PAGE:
The 1950s and 1960s ushered a new era of black politics—one born of new struggles and resulting in new political, economic, and social opportunities. Through a variety of “unlawful” channels and struggles engaged in by Martin Luther King Jr. and organizations such as the Congress on Racial Equality (CORE), the Student Nonviolent Coordinating Committee (SNCC), and others, blacks gained much in the 1960s that would lay a foundation for the continued pursuit of black politics. This included landmark legislative initiatives passed in three consecutive years: the Civil Rights bill brought before Congress in 1963, the 1964 Civil Rights Act, and the 1965 Voting Rights Act. Although this legislation opened doors previously closed and locked to black Americans, they did not completely ensure full access to and fulfillment of the rights enshrined on its pages. Yet it was these victories, along with the beginning of a cultural shift in American society to what political scientist Tali Mendelberg refers to as a “norm of racial equality” (2001), that made possible the growth of the idea, movement, symbols, and actions of black political life.
Following these legislative gains, the late 1960s saw a marked increase in the numbers of black representatives in Congress. With the addition of three representatives to the six already seated, the 1970 Congress had the most concurrent black members serving in its ranks. This watershed of black representation led to the eventual formation of the Congressional Black Caucus, which, according to William Clay, “constituted a power-bloc deserving respect within the institution” organized around the idea of a “solidarity of purpose and program [that] would enable the nine of us to wield a significant amount of influence in the House” (1993).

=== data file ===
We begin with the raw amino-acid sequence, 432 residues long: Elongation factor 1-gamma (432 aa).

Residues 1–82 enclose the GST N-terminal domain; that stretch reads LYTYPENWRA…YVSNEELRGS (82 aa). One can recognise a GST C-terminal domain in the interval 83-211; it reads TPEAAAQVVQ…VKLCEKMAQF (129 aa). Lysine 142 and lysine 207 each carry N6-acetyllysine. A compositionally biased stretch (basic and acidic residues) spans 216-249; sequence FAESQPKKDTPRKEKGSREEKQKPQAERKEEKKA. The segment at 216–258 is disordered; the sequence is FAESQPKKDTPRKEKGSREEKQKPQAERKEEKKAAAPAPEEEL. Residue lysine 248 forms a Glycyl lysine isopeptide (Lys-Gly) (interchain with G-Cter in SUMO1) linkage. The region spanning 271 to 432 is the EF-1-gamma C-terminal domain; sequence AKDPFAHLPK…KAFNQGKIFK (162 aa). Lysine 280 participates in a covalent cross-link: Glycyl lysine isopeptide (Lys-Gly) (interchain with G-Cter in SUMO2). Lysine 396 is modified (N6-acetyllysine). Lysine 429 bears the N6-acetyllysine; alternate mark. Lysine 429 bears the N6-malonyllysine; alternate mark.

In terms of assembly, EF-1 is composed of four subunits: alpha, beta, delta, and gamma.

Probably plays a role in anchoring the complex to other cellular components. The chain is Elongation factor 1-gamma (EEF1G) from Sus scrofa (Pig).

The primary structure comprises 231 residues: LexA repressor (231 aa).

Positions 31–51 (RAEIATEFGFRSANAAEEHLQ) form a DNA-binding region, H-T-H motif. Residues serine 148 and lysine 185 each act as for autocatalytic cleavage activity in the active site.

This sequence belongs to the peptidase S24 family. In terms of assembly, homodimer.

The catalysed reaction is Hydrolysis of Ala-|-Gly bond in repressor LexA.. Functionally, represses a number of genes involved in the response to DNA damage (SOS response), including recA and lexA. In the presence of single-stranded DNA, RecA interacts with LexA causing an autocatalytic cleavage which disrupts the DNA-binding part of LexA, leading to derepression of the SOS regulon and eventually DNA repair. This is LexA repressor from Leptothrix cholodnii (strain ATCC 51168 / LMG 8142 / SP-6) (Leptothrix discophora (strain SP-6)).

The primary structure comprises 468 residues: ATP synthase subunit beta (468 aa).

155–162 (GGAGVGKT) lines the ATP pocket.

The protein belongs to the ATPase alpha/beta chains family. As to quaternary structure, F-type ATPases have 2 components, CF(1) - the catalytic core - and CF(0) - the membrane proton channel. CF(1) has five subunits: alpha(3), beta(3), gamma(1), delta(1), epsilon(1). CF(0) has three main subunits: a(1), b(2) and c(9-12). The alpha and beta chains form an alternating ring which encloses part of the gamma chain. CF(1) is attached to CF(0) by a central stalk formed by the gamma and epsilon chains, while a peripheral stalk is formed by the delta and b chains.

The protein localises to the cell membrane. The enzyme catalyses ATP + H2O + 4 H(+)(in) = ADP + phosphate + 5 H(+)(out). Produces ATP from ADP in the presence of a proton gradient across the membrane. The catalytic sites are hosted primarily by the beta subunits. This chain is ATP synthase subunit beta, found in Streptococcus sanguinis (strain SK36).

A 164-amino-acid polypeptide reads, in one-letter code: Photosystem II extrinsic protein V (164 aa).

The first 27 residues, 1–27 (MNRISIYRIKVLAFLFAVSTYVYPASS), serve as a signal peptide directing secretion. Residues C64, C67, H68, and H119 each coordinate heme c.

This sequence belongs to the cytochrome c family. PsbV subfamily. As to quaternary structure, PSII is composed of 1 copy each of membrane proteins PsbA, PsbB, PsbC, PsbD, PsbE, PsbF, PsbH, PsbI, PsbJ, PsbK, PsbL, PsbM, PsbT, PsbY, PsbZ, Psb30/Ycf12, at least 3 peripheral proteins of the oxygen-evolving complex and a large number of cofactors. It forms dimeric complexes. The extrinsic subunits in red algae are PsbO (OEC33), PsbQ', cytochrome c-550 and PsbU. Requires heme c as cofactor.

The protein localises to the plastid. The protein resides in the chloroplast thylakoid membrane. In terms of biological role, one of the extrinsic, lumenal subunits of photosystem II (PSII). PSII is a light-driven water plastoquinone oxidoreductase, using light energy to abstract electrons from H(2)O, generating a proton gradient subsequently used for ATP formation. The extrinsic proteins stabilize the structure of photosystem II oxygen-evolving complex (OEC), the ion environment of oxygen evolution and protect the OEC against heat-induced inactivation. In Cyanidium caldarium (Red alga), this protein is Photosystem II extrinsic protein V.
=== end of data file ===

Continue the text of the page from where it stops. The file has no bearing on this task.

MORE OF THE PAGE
Outside of this official body, a host of other individuals and organizations were working to secure a sense of black solidarity to help ensure that the earlier legislative victories were not hollow. These ranged from “militant” groups such as the Black Panthers, Malcolm X, and the Black Muslim movement to a host of black pride and similar movements that sprang up within the academy. Included were movements to form the first department of Black Studies by sociologist Nathan Hare at San Francisco State University in 1968. Soon, similar departments were begun on college campuses across the country, aimed at understanding the culture and politics of African Americans. Their inauguration would spawn similar departments geared to study the social, political, and cultural life of other American ethnic groups—departments of Latin American Studies, Asian American Studies, and others under the general rubric of ethnic studies. Each of these movements worked in formal and informal ways to secure the idea and trajectory of black politics that developed into a sense of black solidarity and collective action around securing black interests. And although the nature and substance of these interests and means of securing them have changed, the fundamental nature of black politics remains to this day.
There are a number of what might be called “core concerns” related to black politics. Many of these areas of scholarly investigation are related to what is perhaps a single most central concern: equal representation. Despite its presence and protections in civil rights legislation, it is an ideal that many feel has yet to be reached. Social scientists have generally focused their attention on this issue by investigating two broad related areas: the drawing and redrawing of legislative districts in ways that either allow or prohibit the election of blacks to legislative office, and the persistent nature of racial prejudice as it impacts the political process designed to ensure black representation.